Does Your Child Suffer from a Hidden Dust Allergy?
Do you suspect dust is causing your child’s allergy symptoms? Dust allergies are common – but they are difficult to diagnose and often go unnoticed. This is a shame, as relieving this type of allergy can greatly improve a child’s quality of life.
In this article, I’ll take you through the signs and symptoms of a dust allergy in children. I’ve also listed some tips for relieving symptoms.
What Causes a Dust Allergy in Children? (Hint: It’s Not Dust)
Before I go any further though, it’s important to define what a dust allergy actually is. Contrary to popular belief, it’s not an allergy to dust. It’s an allergy dust mites. These tiny critters love humid and warm locations, and feed off dead human skin cells. When people talk about a dust allergy, it’s actually the waste and dead body parts of mites causing the problem.
Scarily, the average human sheds enough skin each day to feed over one million mites! A home also doesn’t need to appear dirty or untidy for dust mites to thrive. While dust mites themselves are harmless, they can cause problems if your child is allergic or suffers from asthma.
Identifying Symptoms of a Dust Allergy
A dust allergy is the most common cause of year-round allergy symptoms. If your child’s symptoms seem to be related to the season, they probably aren’t caused by dust mites. Some of the most common symptoms include:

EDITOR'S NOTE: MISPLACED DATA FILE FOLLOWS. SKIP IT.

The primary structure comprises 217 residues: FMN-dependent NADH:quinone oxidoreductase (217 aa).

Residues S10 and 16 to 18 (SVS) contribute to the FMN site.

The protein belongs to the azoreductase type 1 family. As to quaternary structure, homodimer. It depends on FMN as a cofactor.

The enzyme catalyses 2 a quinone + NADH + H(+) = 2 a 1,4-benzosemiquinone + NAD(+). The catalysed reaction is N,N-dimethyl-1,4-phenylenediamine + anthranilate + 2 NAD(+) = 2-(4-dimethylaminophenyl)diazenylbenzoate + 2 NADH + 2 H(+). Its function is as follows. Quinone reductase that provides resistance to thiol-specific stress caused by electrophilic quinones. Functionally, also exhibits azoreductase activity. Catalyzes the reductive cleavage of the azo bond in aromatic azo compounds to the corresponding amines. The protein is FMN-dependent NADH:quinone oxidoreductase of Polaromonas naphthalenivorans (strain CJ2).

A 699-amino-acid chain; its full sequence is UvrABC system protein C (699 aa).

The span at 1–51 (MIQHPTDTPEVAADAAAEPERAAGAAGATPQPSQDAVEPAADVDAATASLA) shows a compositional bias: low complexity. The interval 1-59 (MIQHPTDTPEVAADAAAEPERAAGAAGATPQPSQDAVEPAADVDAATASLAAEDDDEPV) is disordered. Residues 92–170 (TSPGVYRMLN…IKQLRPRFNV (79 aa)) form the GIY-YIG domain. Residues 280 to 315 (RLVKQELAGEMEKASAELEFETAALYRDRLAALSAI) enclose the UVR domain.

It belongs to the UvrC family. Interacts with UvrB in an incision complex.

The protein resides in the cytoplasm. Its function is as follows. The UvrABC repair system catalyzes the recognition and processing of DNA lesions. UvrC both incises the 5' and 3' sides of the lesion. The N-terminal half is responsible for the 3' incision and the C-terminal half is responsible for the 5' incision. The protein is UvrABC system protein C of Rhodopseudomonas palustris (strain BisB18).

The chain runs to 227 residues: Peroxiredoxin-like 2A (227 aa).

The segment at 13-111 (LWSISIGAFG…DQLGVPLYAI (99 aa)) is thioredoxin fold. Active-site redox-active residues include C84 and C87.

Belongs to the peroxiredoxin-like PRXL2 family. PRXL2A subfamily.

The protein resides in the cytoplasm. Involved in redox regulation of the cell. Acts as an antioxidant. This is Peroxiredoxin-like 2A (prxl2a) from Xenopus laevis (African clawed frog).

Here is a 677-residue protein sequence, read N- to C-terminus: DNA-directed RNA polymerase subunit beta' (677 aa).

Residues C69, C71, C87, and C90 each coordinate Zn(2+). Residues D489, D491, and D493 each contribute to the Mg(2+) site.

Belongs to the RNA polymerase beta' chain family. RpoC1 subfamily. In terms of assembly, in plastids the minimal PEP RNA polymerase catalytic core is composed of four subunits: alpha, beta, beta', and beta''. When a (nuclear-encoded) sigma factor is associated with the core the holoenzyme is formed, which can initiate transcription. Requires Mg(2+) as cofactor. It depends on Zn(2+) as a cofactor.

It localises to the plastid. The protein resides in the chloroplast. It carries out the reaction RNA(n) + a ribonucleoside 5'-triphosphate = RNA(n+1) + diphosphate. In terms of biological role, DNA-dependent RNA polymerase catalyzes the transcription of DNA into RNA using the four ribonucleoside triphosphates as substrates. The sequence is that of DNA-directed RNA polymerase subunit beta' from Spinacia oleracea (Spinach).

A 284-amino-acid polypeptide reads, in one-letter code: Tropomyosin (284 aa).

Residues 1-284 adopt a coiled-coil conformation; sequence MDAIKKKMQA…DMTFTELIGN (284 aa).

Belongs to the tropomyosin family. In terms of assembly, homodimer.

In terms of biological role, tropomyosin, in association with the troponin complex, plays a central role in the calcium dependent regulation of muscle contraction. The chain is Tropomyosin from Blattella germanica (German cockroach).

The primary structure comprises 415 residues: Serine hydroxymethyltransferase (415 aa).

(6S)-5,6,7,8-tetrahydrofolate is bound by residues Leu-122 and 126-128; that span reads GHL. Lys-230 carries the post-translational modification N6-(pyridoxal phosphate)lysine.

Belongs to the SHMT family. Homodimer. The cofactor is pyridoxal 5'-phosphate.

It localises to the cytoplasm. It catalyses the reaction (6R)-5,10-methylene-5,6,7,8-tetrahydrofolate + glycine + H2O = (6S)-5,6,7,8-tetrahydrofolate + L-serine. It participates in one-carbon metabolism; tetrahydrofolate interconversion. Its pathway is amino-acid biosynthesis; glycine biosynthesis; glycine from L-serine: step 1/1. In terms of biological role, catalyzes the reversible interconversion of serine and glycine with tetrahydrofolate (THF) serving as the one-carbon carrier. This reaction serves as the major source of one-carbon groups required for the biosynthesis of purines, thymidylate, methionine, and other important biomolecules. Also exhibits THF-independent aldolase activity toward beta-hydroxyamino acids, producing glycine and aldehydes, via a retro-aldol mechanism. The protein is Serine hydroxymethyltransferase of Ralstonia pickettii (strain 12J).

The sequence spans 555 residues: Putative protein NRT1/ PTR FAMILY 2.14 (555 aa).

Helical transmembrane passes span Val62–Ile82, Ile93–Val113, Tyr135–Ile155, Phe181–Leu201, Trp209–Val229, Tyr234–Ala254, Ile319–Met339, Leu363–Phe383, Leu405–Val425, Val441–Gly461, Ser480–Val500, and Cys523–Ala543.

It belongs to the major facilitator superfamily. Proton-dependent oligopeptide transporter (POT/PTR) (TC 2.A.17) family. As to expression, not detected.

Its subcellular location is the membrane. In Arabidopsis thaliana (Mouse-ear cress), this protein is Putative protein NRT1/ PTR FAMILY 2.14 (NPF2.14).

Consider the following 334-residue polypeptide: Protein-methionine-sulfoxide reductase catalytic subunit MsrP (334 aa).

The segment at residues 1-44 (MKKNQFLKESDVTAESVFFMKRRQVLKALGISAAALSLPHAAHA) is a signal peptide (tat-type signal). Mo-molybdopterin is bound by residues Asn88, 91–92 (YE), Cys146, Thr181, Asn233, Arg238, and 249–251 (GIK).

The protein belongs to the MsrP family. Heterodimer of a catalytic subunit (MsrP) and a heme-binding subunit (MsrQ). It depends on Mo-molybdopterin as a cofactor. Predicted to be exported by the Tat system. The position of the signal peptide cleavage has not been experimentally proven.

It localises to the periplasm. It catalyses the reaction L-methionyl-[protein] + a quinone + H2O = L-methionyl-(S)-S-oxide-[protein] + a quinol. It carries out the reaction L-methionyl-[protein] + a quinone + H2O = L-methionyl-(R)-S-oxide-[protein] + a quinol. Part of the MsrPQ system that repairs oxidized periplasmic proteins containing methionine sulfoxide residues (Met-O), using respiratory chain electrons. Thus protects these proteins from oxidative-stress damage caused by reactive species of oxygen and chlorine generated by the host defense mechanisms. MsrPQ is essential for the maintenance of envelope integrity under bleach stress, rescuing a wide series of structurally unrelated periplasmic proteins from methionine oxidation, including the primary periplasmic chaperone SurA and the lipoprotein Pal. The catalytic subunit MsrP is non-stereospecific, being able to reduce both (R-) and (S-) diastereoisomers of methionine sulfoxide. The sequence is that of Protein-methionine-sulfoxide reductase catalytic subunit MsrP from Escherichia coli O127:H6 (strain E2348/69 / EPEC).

- Blocked or stuffy nose
- Regular sneezing that’s often worse in the morning
- Dry and itchy throat
- Red and itchy eyes
- Trouble sleeping
If your child has asthma, dust mites can also trigger an attack. Symptoms are likely to include wheezing, breathing difficulties and chest tightness.
Another common sign of a dust allergy is if your child’s symptoms get worse after vacuuming. This can happen because allergens are stirred up into the air, where they can stay suspended for up to eight hours.
It’s important to point out that dust mites aren’t the only source of year-round allergies. Mould and pet dander can cause similar symptoms. It’s also not uncommon for children to have multiple allergies.
While most people identify a dust allergy in their children from symptoms alone, your child’s doctor can test for the condition. The most common type is a skin prick test. This involves using a small amount of a potential allergen to trigger a controlled reaction. If your child doesn’t like needles (who can blame them!) a blood test might be an option.
How to Relieve a Dust Allergy in Children
So you’re certain your child’s allergy is being caused by dust mites – what next?
The first step is to talk about your child’s allergy with your doctor. He or she may recommend treatment ideas for managing your child’s symptoms.
Aside from medication, the most important thing is to reduce your child’s exposure to dust mites. While it’s impossible to get rid of them entirely, there are plenty of things you can do to reduce the amount in your home.
- Vacuum with a HEPA filter vacuum. Vacuums with poor-quality filters stir up allergens into the air. That’s why a high-quality filter is important. HEPA filters are the “gold standard” when it comes to filters and can prevent allergens escaping into the room.